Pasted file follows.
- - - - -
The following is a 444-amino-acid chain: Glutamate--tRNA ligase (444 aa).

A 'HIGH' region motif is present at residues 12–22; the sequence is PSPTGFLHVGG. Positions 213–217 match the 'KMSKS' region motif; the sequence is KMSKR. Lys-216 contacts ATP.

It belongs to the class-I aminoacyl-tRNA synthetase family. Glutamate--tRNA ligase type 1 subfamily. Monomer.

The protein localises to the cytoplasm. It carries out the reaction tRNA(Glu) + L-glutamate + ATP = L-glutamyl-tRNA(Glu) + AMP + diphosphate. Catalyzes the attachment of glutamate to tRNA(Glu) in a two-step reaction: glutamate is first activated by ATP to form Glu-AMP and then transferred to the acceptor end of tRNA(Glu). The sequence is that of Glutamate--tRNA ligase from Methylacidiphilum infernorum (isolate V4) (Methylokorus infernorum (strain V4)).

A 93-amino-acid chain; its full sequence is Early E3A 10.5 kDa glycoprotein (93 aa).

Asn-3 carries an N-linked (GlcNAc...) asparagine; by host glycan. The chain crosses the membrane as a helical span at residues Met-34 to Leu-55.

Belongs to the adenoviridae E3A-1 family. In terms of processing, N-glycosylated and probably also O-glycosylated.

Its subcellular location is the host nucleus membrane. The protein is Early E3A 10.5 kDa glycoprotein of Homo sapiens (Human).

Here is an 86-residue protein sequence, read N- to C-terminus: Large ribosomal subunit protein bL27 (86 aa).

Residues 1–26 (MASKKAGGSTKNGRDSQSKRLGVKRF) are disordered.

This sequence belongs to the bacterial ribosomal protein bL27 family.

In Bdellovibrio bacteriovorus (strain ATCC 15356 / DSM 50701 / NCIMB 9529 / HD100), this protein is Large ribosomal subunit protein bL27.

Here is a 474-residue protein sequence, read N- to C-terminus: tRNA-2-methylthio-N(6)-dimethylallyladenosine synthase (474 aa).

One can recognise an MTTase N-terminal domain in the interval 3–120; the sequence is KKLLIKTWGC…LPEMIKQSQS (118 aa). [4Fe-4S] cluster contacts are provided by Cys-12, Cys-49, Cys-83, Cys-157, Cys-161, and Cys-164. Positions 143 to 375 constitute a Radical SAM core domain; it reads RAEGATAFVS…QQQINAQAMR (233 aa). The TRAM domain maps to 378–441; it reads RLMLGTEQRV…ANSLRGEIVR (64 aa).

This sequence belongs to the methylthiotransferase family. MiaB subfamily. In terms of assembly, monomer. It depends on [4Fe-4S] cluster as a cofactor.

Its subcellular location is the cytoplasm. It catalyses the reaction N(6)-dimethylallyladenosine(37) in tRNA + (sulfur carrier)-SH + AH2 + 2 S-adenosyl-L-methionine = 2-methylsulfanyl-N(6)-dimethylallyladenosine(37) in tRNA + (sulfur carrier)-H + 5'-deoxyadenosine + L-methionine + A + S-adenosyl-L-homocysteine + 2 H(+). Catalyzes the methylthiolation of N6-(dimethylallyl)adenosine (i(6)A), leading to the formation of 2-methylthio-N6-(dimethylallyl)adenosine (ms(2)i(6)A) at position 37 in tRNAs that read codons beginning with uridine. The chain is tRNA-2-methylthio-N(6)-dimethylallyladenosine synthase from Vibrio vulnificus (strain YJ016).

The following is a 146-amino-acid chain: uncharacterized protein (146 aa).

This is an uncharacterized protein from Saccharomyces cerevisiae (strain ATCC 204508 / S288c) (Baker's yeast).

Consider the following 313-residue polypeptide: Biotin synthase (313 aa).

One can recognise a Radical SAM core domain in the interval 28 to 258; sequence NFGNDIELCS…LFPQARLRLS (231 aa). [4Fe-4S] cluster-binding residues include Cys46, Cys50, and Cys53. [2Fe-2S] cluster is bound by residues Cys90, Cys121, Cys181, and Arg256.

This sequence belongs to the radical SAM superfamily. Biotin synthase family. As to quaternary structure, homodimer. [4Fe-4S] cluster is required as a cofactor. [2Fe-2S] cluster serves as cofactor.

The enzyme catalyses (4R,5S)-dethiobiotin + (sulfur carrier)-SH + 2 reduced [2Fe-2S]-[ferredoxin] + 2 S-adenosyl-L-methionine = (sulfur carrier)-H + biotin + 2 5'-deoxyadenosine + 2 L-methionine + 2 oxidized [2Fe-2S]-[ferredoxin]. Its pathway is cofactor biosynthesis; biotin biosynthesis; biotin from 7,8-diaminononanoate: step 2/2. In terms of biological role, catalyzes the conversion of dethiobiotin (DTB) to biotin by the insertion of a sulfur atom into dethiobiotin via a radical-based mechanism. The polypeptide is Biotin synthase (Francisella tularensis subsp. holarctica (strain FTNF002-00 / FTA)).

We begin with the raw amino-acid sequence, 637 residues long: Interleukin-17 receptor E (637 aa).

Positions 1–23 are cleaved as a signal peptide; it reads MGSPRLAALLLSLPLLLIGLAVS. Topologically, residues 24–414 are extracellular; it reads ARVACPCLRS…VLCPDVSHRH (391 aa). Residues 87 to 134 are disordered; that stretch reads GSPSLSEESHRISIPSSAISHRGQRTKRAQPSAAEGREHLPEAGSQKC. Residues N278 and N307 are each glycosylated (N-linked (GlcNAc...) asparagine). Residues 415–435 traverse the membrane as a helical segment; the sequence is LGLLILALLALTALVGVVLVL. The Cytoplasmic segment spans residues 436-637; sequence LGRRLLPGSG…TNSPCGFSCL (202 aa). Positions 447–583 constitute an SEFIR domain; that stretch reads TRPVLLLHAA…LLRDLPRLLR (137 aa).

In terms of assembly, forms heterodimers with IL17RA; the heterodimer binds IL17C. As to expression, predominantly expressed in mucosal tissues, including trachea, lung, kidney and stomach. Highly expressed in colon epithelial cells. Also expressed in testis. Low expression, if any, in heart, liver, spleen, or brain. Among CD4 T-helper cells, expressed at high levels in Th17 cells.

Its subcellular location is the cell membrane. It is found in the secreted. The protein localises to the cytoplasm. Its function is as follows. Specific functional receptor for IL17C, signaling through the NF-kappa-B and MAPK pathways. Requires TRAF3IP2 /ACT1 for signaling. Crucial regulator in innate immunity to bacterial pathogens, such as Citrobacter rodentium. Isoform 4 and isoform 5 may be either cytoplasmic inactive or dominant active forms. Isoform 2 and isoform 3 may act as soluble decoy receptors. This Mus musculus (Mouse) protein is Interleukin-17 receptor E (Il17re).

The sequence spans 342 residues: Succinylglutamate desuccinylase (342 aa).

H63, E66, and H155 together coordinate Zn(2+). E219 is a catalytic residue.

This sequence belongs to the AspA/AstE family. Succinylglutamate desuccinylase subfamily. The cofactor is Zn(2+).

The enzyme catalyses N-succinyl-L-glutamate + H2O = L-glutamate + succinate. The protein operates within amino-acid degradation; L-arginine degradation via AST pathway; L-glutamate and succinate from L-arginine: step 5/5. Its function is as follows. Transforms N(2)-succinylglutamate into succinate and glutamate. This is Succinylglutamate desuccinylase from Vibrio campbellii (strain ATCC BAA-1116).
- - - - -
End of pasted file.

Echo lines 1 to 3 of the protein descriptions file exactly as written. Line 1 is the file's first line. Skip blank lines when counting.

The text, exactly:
The following is a 444-amino-acid chain: Glutamate--tRNA ligase (444 aa).

A 'HIGH' region motif is present at residues 12–22; the sequence is PSPTGFLHVGG. Positions 213–217 match the 'KMSKS' region motif; the sequence is KMSKR. Lys-216 contacts ATP.

It belongs to the class-I aminoacyl-tRNA synthetase family. Glutamate--tRNA ligase type 1 subfamily. Monomer.